Pain Treatment Medications

Pain medications exist to help treat numerous sources of pain, from the occasional headache to arthritis and bone conditions to cuts, scrapes and breaks. While some aches and pains can be treated with over-the-counter pain medications, including ibuprofen and acetaminophen, other sources of pain require prescription pain medications.

Over-the-counter pain medications include the following, among others:

  • acetaminophen
  • aspirin
  • cortisone.

Prescription pain medications include:

  • certain NSAIDs
  • COX-2 inhibitors
  • Vicodin®.

No matter which pain medication you use, you should discuss its potential side effects with your doctor or pharmacist. In addition, you should always take your pain medication as advised and never take more than the recommended dosage. While some pain medication side effects are minor, some can be life-threatening.

In this section, we’ll discuss a number of pain medications. We’ll offer information on opioids, COX-2 inhibitors and more. We’ll also offer the pros and cons, costs and effectiveness of each pain medication.


An opioid is a chemical substance that is often used for pain relief. It produces a morphine-like action in the body by binding to opioid receptors in the central nervous system and the gastrointestinal tract.

Opioids can be divided into four categories:

  • endogenous opioid peptides (which are naturally produced in the body)
  • fully synthetic opioids (methadone, fentanyl, etc.)
  • opiates (morphine, codeine, heroin, etc.)
  • semi-synthetic opioids (opioids create from natural opioids).

Opioids have a long history of treating acute pain, such as pain that occurs following surgery. However, opioids have also been found to alleviate chronic pain, such as pain that results from terminal diseases, including some forms of cancer.

Side effects of opioids include:

  • constipation
  • drowsiness
  • nausea
  • vomiting.

Depression, confusion and hallucination can also be caused by the use of opioids.

COX-2 Inhibitors

COX-2 inhibitors are typically prescribed for pain relief from such conditions as:

  • menstrual pain
  • osteoarthritis
  • rheumatoid arthritis.

In some studies, COX-2 inhibitors have been shown to produce less stomach bleeding and ulcer formation in patients than non-selective non-steroidal anti-inflammatory (NSAID) pain relievers, such as Advil® (ibuprofen) or Naprosyn® (naproxen).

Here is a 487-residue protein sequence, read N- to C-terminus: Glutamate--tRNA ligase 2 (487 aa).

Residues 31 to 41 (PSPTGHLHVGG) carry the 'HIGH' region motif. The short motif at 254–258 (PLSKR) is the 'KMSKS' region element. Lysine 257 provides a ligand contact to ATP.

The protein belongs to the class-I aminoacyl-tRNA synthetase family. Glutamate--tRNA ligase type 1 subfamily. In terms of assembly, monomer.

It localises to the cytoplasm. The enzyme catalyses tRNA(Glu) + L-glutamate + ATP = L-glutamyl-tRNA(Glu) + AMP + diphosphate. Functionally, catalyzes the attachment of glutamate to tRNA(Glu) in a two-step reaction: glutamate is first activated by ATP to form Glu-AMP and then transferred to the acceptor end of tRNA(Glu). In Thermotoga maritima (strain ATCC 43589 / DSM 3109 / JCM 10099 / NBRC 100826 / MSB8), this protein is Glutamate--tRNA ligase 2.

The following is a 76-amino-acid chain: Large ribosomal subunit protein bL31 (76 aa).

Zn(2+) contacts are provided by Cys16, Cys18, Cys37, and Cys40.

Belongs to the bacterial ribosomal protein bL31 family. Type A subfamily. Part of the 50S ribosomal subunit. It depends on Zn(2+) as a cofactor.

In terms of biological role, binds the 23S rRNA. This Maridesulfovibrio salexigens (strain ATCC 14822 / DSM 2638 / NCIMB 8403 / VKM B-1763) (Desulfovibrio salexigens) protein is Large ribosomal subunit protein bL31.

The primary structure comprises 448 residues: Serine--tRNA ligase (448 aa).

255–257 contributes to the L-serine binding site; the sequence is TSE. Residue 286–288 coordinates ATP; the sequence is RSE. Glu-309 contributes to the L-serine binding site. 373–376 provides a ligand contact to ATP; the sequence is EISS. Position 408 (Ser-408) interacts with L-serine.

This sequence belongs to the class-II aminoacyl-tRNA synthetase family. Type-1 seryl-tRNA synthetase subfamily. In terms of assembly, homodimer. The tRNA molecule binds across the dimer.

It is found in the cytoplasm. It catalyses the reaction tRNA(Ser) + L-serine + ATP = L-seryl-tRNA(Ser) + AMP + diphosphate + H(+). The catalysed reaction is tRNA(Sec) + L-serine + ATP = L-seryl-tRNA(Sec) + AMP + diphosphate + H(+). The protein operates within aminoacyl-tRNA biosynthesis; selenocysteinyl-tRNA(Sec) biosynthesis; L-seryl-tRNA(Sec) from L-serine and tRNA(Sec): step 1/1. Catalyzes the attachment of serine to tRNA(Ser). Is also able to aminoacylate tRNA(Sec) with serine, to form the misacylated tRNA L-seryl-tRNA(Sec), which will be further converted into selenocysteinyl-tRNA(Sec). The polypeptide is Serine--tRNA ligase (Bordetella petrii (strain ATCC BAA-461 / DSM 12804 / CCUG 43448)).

As COX-2 inhibitors have been linked with an increased risk of heart attack and stroke, both physicians and patients should weigh the risks and benefits of COX-2 inhibitors. While some people are considered good candidates for COX-2 inhibitors, others, including those with heart problems, should not take COX-2 inhibitors.


Non-steroidal anti-inflammatory drugs (NSAIDs), such as ibuprofen and naproxen, are used to relieve pain, inflammation and fever. Some of the more popular NSAIDs include:

  • diclofenac (Cataflam®, Voltaren®, Voltaren®-XR)
  • ibuprofen (Advil®, Midol®, Motrin®, Nuprin®)
  • naproxen (Aleve®, Anaprox®, Naprelan®, Naprosyn®).

While NSAIDs are popular pain medications, they do carry some risks. For example, the main risk of prolonged use of naproxen and ibuprofen is stomach ulcers. Other common side effects of NSAIDs include:

  • abdominal or stomach cramps
  • dizziness
  • drowsiness
  • heartburn
  • indigestion
  • lightheadedness
  • mild to moderate headache
  • mild to moderate pain or discomfort
  • nausea
  • vomiting.

If you take NSAIDs on a regular basis, consult your doctor about any potential health risks. Also, follow dosage instructions when taking NSAIDs.


morefocus group, inc. (updated 2007). Safety Concerns Over Naproxen and Other NSAIDs. Retrieved Sept. 5, 2007, from the More Focus on Health: Gastrointestinal Tract Web site:

morefocus group, inc. (updated 2007). Serious Cardiovascular Risk for Persons Taking COX-2 Inhibitors. Retrieved Sept. 5, 2007, from the More Focus on Health: Gastrointestinal Tract Web site: